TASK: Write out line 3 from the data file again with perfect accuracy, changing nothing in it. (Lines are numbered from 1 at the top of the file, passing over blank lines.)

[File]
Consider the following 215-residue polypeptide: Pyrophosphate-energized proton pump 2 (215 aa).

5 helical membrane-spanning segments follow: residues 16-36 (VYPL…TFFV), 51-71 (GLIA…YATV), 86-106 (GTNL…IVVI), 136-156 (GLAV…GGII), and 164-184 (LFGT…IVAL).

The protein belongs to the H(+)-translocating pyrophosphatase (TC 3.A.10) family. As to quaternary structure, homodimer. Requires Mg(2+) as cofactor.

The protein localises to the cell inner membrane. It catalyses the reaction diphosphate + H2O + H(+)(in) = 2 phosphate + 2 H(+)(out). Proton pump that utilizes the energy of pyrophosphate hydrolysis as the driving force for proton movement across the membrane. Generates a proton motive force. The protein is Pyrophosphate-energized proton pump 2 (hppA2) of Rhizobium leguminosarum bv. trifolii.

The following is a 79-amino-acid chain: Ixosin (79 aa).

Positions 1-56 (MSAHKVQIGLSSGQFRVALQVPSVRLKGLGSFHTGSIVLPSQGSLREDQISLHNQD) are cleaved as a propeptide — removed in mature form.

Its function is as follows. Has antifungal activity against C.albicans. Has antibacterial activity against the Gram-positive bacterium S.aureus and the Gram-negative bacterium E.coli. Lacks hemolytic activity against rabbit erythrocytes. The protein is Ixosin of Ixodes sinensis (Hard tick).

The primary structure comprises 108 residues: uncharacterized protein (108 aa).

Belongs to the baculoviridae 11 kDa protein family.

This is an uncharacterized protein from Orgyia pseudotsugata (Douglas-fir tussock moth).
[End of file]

The protein belongs to the H(+)-translocating pyrophosphatase (TC 3.A.10) family. As to quaternary structure, homodimer. Requires Mg(2+) as cofactor.